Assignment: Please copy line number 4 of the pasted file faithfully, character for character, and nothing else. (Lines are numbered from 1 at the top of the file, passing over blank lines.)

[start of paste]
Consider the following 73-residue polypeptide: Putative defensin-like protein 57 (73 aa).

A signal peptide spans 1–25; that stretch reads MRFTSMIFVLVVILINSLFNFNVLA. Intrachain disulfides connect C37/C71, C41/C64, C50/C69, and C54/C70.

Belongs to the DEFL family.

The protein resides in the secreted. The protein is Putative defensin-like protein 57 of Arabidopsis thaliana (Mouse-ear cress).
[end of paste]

The protein resides in the secreted. The protein is Putative defensin-like protein 57 of Arabidopsis thaliana (Mouse-ear cress).